DoubleClick Outage Shows How the Internet Depends on Google

Source: Getty Images
Source: Getty Images

If you noticed that your favorite websites were oddly ad-free on Wednesday morning, you can thank Google for that rare sight. The company’s DoubleClick ad server went down, leaving sites either empty of advertising or unable to load as pages waited for ads to show up.

As AdWeek reported, Google’s DoubleClick server went down for approximately 90 minutes starting at about 9 a.m. on November 12, costing the publishing industry thousands, if not millions, of dollars. During those 90 minutes, the ads that appear on the pages of The Wall Street Journal, Wired, The New Yorker, Forbes, BBC, The Guardian, and countless other publishers were nonexistent. The outage reportedly affected more than 55,185 websites, equivalent to 315 ad network outages.

Google’s third-party ad network brought in $3.4 billion last year, and AdWeek’s Lauren Johnson notes that that equates to $1.5 million per hour according to her “back-of-the-napkin math.” That indicates that the 90-minute outage could have caused as much as $2 million in damage. According to Johnson, Google’s official statement, sent at 11:30 a.m. and also posted to Google’s official Publisher blog, read:

DoubleClick for Publishers (DFP) experienced an outage this morning impacting publishers globally, across their video, display, native and mobile formats. Our team has worked quickly to fix the software bug and DFP is now back up and running, so our publisher partners can return to funding their content.

Twitter users took to the platform to complain about the issue, using hashtags including #bannergate and #Adpocalypse. The DoubleClick for Publishers Help forum was also filled with questions and complaints about the outage. Some of these users referred to emails that they received from Google account managers, referring to a “P0 critical issue.” “P0″ means priority zero, or an issue that has to be addressed before any other task.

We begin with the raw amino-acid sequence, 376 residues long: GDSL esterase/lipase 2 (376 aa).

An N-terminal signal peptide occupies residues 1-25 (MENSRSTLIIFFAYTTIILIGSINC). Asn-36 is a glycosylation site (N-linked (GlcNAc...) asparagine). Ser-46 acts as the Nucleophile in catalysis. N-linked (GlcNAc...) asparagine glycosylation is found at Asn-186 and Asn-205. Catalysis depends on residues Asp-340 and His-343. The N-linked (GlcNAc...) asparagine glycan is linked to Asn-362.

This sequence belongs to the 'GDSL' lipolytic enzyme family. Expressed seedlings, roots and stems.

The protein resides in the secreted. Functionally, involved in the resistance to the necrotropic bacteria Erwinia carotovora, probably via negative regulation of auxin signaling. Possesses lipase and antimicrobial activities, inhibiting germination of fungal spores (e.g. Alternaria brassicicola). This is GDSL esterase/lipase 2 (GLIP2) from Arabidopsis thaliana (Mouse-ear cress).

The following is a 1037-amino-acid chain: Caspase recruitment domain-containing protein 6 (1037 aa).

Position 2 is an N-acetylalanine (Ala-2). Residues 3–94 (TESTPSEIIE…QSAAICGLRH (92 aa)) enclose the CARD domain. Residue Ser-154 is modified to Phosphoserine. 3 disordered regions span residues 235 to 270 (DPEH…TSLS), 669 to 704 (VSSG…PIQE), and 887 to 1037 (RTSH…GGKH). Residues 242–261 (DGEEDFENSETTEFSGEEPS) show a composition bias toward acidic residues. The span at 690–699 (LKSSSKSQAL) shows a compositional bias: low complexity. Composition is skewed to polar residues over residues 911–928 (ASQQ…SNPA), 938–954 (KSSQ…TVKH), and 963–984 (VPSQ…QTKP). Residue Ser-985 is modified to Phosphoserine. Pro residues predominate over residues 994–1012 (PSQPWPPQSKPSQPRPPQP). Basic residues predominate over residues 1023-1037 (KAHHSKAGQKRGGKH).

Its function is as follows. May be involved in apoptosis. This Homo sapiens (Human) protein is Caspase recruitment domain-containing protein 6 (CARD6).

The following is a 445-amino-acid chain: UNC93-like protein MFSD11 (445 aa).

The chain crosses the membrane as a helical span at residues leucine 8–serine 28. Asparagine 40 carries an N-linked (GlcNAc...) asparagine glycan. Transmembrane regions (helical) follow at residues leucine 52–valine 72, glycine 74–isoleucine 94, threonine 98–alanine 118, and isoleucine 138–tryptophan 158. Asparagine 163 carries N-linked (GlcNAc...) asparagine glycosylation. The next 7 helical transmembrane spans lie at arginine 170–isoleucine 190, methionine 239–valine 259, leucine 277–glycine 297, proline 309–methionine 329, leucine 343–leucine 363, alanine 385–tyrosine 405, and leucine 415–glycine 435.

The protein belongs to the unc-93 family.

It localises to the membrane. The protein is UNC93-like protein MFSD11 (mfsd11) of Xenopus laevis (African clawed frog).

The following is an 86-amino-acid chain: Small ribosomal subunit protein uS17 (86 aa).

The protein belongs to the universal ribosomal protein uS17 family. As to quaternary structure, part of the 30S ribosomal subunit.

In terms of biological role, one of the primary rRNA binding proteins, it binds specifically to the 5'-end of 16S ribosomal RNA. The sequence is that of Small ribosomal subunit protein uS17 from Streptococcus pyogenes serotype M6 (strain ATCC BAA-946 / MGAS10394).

Business Insider’s Lara O’Reilly reports that Google’s DoubleClick for Publishers, DoubleClick for Advertisers and Dart Sales Manager last came to a halt in March 2013, when they were down for a number of hours. The outage comes just weeks after researchers at Malwarebytes found that the server was exposing millions of users to malware, an issue that Google has since resolved.

Though the issue seemed innocuous enough (social media users remarked that most of the Internet was briefly “free”), the outage was a big problem for Google, and an even bigger problem for publishers, who lost out on advertising revenue each minute DoubleClick was down. The outage highlights how deeply Google and its advertising network underpin the infrastructure of the Internet.

O’Reilly reports for Business Insider that many websites were brought to a standstill as pages waited for ads that never loaded. Google dominates the global advertising market, with eMarketer estimating that it will account for 31.45% of net digital ad revenue this year. The outage is an apt illustration of the Internet’s dependence on Google, and the wide-reaching consequences of any problem that affects Google’s hardware.

DoubleClick for Publishers is a major source of revenue for countless publishers, and Digiday’s Ricardo Bilton notes that the outage should open publishers’ eyes to the risk of relying too heavily on a single technology. Alex Magnin, CRO of Thought Catalog, told Bilton of the outage, “The outage was only an hour and a half, so the revenue loss wasn’t significant. But the whole experience certainly does highlight our reliance on DFP, and how we take it as a given that DFP will work.”

The anonymous CEO of another publisher told Bilton that Google has become “a single point of failure,” explaining, “I get that the Internet breaks, tech breaks, things go down, but that’s all magnified when they go down. We’re still not sure how much this is going to cost in revenue.”

Internet users have come to understand that advertising is what pays for most of the content online, and many seem to have enjoyed the ad-free experience, however brief. But as economists have long warned, “there’s no such thing as a free lunch,” and a Google spokesperson who spoke to The Wall Street Journal declined to comment on whether the company will reimburse publishers who lost revenue during the outage.

Google, while dominant in online ad-serving and tracking for advertisers and agencies, has a formidable rival in Facebook, which is pushing its Atlas system to erode DoubleClick’s lead, and shift some of the Internet’s ads away from Google.

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